The name Camiguin is derived from the native word "Kamagong," a tree of the Ebony family that thrives near Lake Mainit in the Province of Surigao del Norte. The original inhabitants of Camiguin were "Manobos" who migrated from Surigao. Thge old native language in Camiguin is called "Kinamiguin," which is similar to the dialect spoken in Surigao. Camiguin was part of the province of Misamis Oriental from 1946 to 1958. It became a sub-province in 1958 and finally in 1968, a full-pledged province with Mambajao as its provincial capital. Spanish Period
Old Spanish documents indicate that the renowned explorers, Ferdinand Magellan and Miguel Lopez de Legaspi landed in Camiguin in 1521 and 1565, respectively. The first Spanish settlement in what was later to be known as Guinsiliban was established in 1598. Guinsiliban comes from the old Kinamiguin word "guinsilipan" which means "to look out for pirates from a watchtower." An old Spanish watchtower where the Camiguinians kept watch for Moro pirates still stands in Guinsiliban.
The first major Spanish settlement established in 1679 was called Katagman or Katadman (now known as Catarman). This settlement grew and prospered to what is now Barangay Bonbon. On May 1, 1871, Mt. Vulcan Daan erupted and destroyed the town. A portion of the town sank beneath the sea. After the eruption, the settlement moved to where the Catarman town center is presently located. Today, all the remains of old Catarman are the ruins of the ancient Spanish church, a convent and a bell tower.
Sagay, located south of Catarman, was formally established as a town in 1848. The word Sagay is derived from the name of a poisonous fruit tree that grew in the area. Mambajao, the capital of Camiguin province, became a town in 1855. The name was coined from the Visayan terms "mamahaw," meaning to usher breakfast, and "bajao," which is leftover boiled rice. In the early 1900s, Mambajao prospered to become the busiest port in Northern Mindanao. Mahinog was established as a municipality in 1860. The name Mahinog comes from a Cebuano word meaning "to ripen" or "to become ripe." Although Guinsiliban was the oldest settlement in the island, it was only in 1950 when it became a municipality. Both Mahinog and Guinsiliban were formally governed from Sagay. American Period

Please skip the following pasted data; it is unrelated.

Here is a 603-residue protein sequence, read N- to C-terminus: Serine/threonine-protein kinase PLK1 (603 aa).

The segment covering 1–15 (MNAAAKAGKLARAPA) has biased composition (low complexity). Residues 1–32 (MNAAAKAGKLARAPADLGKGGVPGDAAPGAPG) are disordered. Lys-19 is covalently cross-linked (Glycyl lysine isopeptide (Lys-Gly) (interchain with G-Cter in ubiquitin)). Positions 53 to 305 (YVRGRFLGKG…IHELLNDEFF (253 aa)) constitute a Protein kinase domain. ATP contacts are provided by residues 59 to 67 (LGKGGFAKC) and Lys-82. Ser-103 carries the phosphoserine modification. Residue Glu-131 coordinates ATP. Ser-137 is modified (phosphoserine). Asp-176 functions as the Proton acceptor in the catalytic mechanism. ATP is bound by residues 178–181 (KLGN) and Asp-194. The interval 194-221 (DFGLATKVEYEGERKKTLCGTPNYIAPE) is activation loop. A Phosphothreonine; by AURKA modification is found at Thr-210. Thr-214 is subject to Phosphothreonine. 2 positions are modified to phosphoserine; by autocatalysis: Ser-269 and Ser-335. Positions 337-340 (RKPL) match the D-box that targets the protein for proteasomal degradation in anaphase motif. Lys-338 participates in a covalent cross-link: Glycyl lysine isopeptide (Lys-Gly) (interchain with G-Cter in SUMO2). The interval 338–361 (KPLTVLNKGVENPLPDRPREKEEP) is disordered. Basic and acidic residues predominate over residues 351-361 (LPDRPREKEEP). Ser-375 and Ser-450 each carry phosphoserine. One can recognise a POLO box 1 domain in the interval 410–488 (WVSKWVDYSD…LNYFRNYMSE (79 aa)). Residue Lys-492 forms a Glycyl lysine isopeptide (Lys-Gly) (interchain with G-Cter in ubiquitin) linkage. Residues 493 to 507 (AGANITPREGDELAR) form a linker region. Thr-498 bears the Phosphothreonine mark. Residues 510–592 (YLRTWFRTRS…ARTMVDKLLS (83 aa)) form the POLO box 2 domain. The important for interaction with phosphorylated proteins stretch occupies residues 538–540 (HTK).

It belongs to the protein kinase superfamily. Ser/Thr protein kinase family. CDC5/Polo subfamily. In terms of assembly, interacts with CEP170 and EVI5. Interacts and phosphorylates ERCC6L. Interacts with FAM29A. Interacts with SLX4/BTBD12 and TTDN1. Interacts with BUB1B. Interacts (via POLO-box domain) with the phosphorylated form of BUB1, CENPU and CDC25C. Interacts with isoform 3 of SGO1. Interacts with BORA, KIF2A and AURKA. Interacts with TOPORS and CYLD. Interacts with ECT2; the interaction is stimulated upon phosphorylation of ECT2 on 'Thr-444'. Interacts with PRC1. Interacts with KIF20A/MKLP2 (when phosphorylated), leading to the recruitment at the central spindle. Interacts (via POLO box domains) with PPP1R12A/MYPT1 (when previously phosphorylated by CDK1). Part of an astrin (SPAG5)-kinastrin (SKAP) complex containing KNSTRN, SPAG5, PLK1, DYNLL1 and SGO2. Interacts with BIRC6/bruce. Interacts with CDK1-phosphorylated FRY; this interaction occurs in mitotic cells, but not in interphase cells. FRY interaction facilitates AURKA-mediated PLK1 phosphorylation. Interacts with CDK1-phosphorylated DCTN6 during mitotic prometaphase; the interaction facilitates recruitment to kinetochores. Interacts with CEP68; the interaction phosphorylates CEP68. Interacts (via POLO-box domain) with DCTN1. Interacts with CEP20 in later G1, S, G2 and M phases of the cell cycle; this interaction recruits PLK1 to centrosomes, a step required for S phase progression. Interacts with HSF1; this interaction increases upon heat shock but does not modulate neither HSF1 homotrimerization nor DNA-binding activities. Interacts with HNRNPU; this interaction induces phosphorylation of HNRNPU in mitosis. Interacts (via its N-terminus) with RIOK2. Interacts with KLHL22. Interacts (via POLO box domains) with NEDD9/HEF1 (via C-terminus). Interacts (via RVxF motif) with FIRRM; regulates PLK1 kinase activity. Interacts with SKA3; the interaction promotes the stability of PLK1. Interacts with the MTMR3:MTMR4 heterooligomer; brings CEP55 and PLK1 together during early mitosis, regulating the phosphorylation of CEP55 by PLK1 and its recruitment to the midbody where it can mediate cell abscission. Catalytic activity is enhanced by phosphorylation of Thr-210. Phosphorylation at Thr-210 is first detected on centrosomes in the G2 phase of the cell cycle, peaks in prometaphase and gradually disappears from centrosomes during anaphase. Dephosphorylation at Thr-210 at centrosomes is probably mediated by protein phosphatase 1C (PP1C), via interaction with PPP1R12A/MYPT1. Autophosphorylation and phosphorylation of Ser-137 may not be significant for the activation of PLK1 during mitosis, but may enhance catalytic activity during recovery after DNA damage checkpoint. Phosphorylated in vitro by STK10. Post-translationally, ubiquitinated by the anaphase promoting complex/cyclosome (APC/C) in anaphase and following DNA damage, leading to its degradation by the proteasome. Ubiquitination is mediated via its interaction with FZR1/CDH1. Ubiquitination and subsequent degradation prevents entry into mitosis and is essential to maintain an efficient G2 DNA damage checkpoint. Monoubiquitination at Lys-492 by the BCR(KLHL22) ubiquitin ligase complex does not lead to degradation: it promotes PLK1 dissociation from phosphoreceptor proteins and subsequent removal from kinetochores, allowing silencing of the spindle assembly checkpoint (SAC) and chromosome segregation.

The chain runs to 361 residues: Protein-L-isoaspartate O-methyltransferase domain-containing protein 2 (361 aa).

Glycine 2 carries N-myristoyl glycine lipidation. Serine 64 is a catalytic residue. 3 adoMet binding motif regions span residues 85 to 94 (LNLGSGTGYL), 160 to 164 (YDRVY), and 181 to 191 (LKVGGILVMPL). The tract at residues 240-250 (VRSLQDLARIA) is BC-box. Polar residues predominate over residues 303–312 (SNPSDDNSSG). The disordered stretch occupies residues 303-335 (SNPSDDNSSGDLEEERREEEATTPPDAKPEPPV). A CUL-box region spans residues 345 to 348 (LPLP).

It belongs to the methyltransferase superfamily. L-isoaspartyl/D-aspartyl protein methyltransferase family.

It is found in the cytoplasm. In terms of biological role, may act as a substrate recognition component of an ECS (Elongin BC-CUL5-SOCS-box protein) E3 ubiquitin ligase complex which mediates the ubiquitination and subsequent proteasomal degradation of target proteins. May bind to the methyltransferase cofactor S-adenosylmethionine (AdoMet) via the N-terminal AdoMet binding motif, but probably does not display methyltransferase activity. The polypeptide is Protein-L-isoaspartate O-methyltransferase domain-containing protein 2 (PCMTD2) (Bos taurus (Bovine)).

In 1901, in the middle of the Spanish-American War (1898-1904), American soldiers landed in Camiguin to assume political control over the island. A group of Camiguinians, armed with bolos and spears, led by Valero Camaro fought for the island's independence from foreign invasion during a short battle in Catarman. Camaro was killed by a bullet on the forehead. He became one of the unsung Camiguin patriots of the early independence movement. In 1903, the first public school in Camiguin was built in Mambajao and in 1904, the first public water system was installed. On June 18, 1942, the Japanese Imperial Army landed in Camiguin and set up a government in Mambajao. The Japanese Army gutted down central Mambajao in reprisal to guerrilla activities there. The remains of some of these buildings still exist today.